Opening for UO was Los Angeles band Suffrajett. Great lead singer blah blah. I feel funny saying something significant as I haven’t listened to their music enough although I’ve played a few tracks at the Ding Dong.
It’s a shame Urge Overkill never had the big breakthrough they deserve as they’re a perfect guitar blend of garage, glam, punk, and classic rock. While it’s great they’re back together and recording again, they’re a little past their prime to ever really get there looking as craggy as I do. They played around three new songs along with the classics at the Bowery Ballroom a few weeks ago and they’re good. Fingers crossed for the new rekkid when it’s time. Shame on them for being one of those bands that refuse to play their big hit because they’re sick of it. (Incidentally, Neil Diamond played a show at The Bitter End a couple weeks ago. See, why can’t the Ding Dong Lounge get The Melvins?)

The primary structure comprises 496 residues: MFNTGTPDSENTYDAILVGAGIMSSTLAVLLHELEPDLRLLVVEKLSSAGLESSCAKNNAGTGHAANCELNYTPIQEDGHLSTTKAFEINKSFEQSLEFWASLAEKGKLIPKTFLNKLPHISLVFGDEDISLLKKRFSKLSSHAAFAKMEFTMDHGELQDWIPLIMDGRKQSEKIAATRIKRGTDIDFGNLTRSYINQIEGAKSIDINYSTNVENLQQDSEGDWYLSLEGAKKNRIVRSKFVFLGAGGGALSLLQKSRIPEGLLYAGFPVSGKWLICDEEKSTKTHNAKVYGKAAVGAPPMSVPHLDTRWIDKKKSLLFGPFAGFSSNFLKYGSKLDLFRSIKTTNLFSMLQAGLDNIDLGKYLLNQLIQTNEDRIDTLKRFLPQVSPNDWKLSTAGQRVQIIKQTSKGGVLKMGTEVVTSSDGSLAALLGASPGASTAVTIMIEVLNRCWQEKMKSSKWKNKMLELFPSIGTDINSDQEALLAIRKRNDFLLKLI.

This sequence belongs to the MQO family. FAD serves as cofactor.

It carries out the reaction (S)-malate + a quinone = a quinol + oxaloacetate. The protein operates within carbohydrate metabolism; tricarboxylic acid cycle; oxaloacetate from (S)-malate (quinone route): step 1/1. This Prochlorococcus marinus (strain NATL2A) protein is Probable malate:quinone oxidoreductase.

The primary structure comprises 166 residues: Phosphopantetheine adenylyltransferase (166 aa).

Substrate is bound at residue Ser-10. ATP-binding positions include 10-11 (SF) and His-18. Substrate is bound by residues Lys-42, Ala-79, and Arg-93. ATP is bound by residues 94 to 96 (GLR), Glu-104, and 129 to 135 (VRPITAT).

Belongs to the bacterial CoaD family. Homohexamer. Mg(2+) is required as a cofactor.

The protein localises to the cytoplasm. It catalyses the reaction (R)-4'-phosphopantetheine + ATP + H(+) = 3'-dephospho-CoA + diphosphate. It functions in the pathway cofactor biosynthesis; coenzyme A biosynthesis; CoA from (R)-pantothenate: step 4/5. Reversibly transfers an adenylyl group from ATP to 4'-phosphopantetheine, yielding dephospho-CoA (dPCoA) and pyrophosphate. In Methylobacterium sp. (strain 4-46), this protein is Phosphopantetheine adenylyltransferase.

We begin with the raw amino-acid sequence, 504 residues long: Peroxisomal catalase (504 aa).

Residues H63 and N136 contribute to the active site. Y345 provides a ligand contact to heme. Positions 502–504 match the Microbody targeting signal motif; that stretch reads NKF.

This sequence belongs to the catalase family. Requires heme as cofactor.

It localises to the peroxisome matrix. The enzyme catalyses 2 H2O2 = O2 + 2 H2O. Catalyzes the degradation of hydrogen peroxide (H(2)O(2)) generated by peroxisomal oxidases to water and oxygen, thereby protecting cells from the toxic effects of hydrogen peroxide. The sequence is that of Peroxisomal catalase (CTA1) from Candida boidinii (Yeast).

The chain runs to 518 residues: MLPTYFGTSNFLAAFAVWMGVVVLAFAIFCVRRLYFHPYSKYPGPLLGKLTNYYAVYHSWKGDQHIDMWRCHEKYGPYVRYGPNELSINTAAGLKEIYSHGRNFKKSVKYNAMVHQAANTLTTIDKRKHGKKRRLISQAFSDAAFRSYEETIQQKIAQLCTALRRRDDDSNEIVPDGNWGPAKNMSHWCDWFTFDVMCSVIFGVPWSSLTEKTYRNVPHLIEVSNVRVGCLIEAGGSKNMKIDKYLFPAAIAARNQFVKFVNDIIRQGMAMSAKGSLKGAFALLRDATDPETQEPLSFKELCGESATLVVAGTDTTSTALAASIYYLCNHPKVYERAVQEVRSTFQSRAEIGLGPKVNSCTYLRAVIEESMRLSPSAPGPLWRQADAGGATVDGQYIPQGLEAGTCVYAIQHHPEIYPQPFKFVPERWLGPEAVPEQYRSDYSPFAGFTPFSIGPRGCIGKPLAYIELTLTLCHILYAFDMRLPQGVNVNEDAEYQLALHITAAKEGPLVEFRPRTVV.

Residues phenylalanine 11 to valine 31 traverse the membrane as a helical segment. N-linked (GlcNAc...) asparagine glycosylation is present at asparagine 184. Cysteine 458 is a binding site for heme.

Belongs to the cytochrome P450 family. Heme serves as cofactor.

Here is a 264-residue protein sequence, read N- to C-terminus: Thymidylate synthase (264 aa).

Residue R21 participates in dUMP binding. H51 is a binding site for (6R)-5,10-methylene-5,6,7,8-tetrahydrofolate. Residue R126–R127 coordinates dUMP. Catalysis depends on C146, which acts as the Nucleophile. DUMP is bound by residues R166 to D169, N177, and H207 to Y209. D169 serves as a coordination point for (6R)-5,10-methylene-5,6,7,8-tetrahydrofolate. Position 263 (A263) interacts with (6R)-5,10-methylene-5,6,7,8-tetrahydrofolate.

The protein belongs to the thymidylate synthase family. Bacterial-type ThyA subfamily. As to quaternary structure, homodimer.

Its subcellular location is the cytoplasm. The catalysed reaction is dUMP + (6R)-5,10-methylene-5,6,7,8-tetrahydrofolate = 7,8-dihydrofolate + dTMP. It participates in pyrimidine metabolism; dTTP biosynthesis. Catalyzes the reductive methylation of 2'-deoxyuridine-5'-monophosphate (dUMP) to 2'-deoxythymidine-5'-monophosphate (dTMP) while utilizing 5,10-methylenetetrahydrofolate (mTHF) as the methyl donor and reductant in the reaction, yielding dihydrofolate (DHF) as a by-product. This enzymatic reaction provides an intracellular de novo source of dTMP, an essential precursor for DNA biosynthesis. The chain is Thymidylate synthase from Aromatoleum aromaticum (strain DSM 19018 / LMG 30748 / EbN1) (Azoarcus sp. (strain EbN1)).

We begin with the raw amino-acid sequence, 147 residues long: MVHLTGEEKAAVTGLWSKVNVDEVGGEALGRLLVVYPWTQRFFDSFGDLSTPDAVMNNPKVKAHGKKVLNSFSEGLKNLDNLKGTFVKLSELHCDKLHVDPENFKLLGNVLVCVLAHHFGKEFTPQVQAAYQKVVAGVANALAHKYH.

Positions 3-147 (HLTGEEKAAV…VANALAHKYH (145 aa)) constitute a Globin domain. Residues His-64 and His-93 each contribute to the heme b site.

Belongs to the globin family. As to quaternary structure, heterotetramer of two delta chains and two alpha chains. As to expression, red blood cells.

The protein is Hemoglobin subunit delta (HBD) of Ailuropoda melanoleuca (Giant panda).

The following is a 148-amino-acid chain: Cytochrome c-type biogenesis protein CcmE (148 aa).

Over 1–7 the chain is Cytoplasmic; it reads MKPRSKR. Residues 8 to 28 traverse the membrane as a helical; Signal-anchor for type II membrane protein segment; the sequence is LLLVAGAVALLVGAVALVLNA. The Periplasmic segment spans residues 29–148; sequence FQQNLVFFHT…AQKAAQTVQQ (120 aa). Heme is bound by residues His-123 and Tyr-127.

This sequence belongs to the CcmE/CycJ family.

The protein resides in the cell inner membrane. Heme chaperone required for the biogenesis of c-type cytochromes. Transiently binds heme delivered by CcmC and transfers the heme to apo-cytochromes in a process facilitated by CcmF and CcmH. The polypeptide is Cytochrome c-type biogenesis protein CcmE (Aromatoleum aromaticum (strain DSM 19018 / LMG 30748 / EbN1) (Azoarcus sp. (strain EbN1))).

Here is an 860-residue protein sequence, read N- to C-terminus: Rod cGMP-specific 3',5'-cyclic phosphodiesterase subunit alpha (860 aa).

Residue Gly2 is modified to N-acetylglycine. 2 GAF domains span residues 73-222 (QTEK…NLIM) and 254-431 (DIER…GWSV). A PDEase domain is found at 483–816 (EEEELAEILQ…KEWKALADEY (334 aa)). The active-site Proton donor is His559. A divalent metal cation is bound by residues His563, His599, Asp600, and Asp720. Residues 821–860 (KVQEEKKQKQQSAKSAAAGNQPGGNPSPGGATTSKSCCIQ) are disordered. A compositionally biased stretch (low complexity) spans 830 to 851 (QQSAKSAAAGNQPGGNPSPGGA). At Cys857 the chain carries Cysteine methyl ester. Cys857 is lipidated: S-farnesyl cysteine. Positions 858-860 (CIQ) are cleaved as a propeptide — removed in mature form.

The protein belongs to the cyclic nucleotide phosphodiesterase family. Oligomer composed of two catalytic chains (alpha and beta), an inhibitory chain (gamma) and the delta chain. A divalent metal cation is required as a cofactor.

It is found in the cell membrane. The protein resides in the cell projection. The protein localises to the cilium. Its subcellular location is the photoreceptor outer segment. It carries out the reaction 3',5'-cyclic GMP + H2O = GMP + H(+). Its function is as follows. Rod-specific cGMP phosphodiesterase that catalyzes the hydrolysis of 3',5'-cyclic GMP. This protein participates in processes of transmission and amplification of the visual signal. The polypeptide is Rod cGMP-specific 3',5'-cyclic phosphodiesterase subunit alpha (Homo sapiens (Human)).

One of my first acquaintances at the Ding Dong Lounge was Deborah Bowman. She’ll get mad at me for saying this but the regulars live for the times she gets on the bar with a hula hoop. She’d been touring on a cruise ship around South America and elsewhere doing her cabaret show of Broadway tunes and she finally put one out there for her New York friends up at the Gatehouse at City College. Deb has an amazing voice, charismatic stage poise, candor and showmanship. She’s poised for stardom.
In my neighborhood, there’s an amazing little institution called the Bloomingdale House of Music which offers low-cost music lessons to Manhattan kids. They’ve been adding great jazz musicians to their faculty and a friend and I caught a recital by Mark Mollica. (pictured: Drummer Ted Poor and bassist Ike Sturm.) Mark’s set was unusual in that he took a handful of rock songs and rearranged them jazz stylee with very impressive results. If you’re familiar with The Bad Plus‘s take on some rock standards, this is nothing new. This is the way to turn kids onto jazz and new music in general. Jazz purists who snub their noses at this practice are full of shite.